The beams reflected on the second beam splitter 137 and deflected by 90 degrees pass through a cylindrical lens 143, and are incident on a six-split photosensor 144. Referring to FIG. 5, the six-split photosensor 64 consists of a four-split photosensor 71 which is disposed at location irradiated by the 0-th order laser beam 52, and photosensor elements 72 and 73 which are disposed at locations irradiated by the first order laser beam 51 and 53, respectively. It is assumed that output from each of four split photosensor elements of the four-split photosensor 71 is represented by A, B, C and D as shown, respectively, while outputs of the photosensor elements 72 and 73 are represented by E and F.
Then, the 0-th order laser beam 52 is detected as sum of outputs from the four-split photosensor 71 or the astigmatism method, which is expressed by the following equation:
The focusing error signal is detected by using the following equation:
Here, the references A, B, C, D, E and F represent the outputs of respective photo sensor elements of the six-split photosensor 64.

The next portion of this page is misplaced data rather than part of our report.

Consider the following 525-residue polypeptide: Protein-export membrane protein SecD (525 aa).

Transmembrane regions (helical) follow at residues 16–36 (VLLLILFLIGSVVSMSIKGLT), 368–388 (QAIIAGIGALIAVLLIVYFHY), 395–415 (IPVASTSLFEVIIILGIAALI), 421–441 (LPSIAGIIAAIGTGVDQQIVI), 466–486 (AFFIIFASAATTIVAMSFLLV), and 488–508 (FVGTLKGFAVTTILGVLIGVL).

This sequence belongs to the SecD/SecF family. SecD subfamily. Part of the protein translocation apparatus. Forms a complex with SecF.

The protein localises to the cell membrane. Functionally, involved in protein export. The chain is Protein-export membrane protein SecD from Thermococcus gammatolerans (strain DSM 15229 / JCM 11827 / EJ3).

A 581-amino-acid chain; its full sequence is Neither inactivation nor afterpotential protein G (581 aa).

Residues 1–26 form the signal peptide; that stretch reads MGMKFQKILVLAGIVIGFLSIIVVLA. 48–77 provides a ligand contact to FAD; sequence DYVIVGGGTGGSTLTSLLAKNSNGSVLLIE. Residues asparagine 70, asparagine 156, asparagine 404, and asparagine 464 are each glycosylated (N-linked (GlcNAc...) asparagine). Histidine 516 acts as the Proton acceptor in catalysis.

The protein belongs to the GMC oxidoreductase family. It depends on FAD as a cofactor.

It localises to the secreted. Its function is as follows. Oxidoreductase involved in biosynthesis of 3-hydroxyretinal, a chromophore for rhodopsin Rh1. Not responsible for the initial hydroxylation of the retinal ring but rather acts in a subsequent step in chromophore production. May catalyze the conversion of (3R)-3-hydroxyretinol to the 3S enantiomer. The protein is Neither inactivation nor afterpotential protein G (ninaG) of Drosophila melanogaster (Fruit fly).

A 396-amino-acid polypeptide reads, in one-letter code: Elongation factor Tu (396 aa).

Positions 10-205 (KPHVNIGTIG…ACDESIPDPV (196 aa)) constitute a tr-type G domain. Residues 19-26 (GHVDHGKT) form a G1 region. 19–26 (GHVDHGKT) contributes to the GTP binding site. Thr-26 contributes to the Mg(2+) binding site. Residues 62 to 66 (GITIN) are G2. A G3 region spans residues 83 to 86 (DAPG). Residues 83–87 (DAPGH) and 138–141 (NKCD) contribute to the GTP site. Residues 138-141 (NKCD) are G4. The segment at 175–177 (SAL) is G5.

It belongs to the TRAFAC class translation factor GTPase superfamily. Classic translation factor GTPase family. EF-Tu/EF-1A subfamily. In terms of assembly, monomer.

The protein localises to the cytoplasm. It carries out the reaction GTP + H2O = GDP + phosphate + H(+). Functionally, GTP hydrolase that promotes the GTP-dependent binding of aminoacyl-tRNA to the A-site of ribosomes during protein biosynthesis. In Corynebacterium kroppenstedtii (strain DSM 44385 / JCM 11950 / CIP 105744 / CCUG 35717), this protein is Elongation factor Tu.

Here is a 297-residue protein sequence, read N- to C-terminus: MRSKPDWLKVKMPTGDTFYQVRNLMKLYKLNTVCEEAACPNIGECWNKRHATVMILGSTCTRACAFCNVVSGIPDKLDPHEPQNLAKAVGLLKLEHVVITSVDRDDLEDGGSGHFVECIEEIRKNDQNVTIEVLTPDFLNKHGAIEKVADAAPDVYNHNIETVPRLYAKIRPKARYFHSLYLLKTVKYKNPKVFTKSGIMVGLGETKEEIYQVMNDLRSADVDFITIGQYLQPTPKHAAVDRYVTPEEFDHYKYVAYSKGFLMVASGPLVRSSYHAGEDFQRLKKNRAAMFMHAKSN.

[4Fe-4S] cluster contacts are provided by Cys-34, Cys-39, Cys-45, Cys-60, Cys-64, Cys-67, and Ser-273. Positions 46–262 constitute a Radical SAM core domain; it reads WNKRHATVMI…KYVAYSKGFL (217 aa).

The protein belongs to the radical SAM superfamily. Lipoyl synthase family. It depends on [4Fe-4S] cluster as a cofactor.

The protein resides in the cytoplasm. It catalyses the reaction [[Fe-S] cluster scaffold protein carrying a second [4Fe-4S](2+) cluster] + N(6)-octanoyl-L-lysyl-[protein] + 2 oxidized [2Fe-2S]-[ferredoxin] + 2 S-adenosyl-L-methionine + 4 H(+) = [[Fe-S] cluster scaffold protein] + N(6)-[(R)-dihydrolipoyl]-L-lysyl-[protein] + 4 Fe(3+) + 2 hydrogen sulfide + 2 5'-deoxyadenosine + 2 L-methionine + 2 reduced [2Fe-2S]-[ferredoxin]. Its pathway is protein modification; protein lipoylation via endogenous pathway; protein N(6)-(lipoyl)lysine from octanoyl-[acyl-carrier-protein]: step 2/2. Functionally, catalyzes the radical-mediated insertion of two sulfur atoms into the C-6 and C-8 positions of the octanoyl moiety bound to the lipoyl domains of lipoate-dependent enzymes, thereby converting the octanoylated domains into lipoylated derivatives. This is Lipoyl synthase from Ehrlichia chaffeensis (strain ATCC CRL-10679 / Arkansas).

As described above, the focus error signal and the tracking error signal are detected, furthermore, the three laser beams overlap on the same track 121 as shown in FIG. 2 so that signals corresponding to the recorded mark on the track are played back according to the difference between the plus first order diffracted light beam 124F and the 0-th order diffracted light beam 124M in FIG. 2.
Moreover, in this embodiment, signals corresponding to the recorded mark can be played back according to the difference between the minus first order diffracted beam and the 0-th order diffracted beam.
The principle for playing back signals corresponding to the recorded mark using a optical record playback head with multiple beams employed in this embodiment is illustrated in FIG. 6A to FIG, 6D. A light beam 124 advancing in the direction of arrow 151 and a minute recorded mark 153 existing in its path is shown in FIG. 6A. The recorded mark 153 is assumed to be a function expressed by δ (t) which makes the normalized output per unit time "1" which is a maximum value. It is also assumed that a convergent beam 124 with a diameter determined by the laser wavelength and the numerical aperture of the objective lens impinges on the recorded mark 153. An ideal solitary waveform formed of the reflected light of the beam 124 from the recorded mark 153 is shown in FIG. 6B. Signal according to the solitary waveform is found by the following equation (1), which provides a Gaussian waveform h (t). ##EQU1## represents a peak value, and τ2 represents dispersion,